Today's first speaker was Andreas Jüttner, who reviewed the extraction of the light-quark CKM matrix elements Vud and Vus from lattice simulations. Since leptonic and semileptonic decay widths of Kaons and pions are very well measured, the matrix element |Vus| and the ratio |Vus|/|Vud| can be precisely determined if the form factor f+Kπ(0) and the ratio of decay constants fK/fπ are precisely predicted from the lattice. To reach the desired level of precision, the isospin breaking effects from the difference of the up and down quark masses and from electromagnetic interactions will need to be included (they are currently treated in chiral perturbation theory, which may not apply very well in the SU(3) case). Given the required level of precision, full control of all systematics is very important, and the problem of how to properly estimate the associated errors arises, to which different collaborations are offering very different answers. To make the lattice results optimally usable for CKMfitter &Co., one should ideally provide all of the lattice inputs to the CKMfitter fit separately (and not just some combination that presents a particularly small error), as well as their correlations (as far as possible).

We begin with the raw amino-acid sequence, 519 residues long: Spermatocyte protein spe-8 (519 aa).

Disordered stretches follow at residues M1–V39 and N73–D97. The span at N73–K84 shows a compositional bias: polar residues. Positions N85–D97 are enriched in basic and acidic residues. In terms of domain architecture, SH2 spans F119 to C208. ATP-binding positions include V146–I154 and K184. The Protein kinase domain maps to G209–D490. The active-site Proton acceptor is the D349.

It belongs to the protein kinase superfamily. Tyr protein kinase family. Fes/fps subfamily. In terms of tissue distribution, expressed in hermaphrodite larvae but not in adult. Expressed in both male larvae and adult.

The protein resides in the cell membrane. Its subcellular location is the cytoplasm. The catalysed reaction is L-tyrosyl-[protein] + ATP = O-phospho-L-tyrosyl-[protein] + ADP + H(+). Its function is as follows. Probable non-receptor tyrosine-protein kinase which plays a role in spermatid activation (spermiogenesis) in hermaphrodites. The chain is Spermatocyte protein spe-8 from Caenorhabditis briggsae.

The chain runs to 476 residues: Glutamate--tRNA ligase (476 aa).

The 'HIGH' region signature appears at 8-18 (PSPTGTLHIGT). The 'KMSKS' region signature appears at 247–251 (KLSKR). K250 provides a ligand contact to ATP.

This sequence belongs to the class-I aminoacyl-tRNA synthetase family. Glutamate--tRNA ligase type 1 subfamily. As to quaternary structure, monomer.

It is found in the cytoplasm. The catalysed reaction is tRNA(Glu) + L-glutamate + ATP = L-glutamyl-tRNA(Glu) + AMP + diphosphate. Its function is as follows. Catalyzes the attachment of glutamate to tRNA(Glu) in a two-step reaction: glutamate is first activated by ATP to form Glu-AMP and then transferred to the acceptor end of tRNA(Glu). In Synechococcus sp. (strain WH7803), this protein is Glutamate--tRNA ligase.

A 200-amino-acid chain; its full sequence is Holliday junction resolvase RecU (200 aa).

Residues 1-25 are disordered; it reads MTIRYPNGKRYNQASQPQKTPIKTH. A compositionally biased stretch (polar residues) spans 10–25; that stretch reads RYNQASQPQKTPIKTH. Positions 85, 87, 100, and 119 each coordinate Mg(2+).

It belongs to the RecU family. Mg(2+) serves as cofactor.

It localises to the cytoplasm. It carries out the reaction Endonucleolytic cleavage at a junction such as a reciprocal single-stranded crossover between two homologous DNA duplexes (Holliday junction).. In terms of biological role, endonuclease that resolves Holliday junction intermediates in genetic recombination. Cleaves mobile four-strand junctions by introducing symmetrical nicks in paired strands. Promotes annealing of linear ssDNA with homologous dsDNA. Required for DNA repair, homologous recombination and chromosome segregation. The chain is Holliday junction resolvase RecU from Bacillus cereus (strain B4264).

Unfortunately, I had to miss the second talk of the morning, by Xavier García i Tormo on the extraction of αs from the static-quark potential, because our Sonderforschungsbereich (SFB/CRC) is currently up for review for a second funding period, and the local organizers had to be available for questioning by panel members.
Later in the afternoon, I returned to the workshop and joined a very interesting discussion on the topic of averaging in the presence of theoretical uncertainties. The large number of possible choices to be made in that context implies that the somewhat subjective nature of systematic error estimates survives into the averages, rather than being dissolved into a consensus of some sort.